I have just pushed a new project to crates.io, I’ve been working on it over the past few weeks. Admittedly, it’s quite a niche thing, but read on and see if you have any use for it.
TeardownTree is a data structure that is basically a binary search tree, with a quirk that it supports efficient teardown scenarios, i.e. the typical usage pattern is to build a master copy of the tree, then
- clone the master copy
- tear the tree down with a series of delete-range operations (and do something with the retrieved items)
- rinse, repeat
It does not support insertion and does not make any attempt to remain balanced. Fast cloning is achieved by the virtue of implicit representation (like in Binary Heap, we store all values in the array and access nodes by calculating their indices on the fly). As for
delete_range(), I have designed an algorithm specifically for that purpose. It works in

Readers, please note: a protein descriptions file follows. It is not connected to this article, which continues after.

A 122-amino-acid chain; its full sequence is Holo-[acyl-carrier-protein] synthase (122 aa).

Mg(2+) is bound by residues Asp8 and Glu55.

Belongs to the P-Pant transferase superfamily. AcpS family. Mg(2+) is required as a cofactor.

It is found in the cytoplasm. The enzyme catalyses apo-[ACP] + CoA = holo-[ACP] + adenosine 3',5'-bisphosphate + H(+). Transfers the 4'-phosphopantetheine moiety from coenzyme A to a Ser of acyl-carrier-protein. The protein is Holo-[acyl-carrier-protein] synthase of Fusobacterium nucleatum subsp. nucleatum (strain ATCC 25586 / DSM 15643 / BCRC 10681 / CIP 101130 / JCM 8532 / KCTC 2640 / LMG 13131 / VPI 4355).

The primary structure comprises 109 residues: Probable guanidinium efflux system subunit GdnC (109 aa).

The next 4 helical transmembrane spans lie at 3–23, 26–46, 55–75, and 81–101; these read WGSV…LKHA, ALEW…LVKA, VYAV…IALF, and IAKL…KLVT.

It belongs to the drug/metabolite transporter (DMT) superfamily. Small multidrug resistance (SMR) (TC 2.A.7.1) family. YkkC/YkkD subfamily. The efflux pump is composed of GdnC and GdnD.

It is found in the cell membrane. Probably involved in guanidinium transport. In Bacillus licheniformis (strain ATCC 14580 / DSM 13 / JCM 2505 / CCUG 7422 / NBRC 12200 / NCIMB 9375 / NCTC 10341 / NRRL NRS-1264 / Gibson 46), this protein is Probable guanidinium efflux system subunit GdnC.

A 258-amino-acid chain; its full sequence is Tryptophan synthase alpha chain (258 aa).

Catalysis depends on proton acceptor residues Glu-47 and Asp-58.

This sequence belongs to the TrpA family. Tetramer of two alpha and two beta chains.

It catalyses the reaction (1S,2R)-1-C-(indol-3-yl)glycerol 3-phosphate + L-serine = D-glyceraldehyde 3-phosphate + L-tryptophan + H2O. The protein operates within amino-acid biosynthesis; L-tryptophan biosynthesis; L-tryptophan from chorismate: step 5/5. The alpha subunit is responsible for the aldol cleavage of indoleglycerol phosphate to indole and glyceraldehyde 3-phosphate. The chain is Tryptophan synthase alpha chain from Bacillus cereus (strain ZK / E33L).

O(k + log n) time, where
n is the initial number of nodes in the tree and
k is the number of nodes deleted. The algorithm is quite straightforward and applicable to the normal binary search tree, but, to my surprise, I have not found anything like it on the web. (I intend to implement it for the regular BST at some point and then compare it against an algorithm based on
I have run some benchmarks against the BTreeSet in the standard library and got nice results - which is not very surprising, considering that BTreeSet does not support an
O(k + log n) bulk deletion (issue #34666). Anyway, to give you an idea of the current state of affairs: I ran
TeardownTree::delete_range() on a tree with 1,000,000 items repeatedly, deleting 1000 items at a time. Then I did the same with
BTreeSet (removing items one-by-one). TeardownTree is ~14 times faster. As a bonus, TeardownTree also consumes 45% less memory (but, as opposed to BTreeSet, it only frees memory when the whole tree is dropped, not after deletions). You can see many more benchmarks by building the project and running the “benchmarks” binary.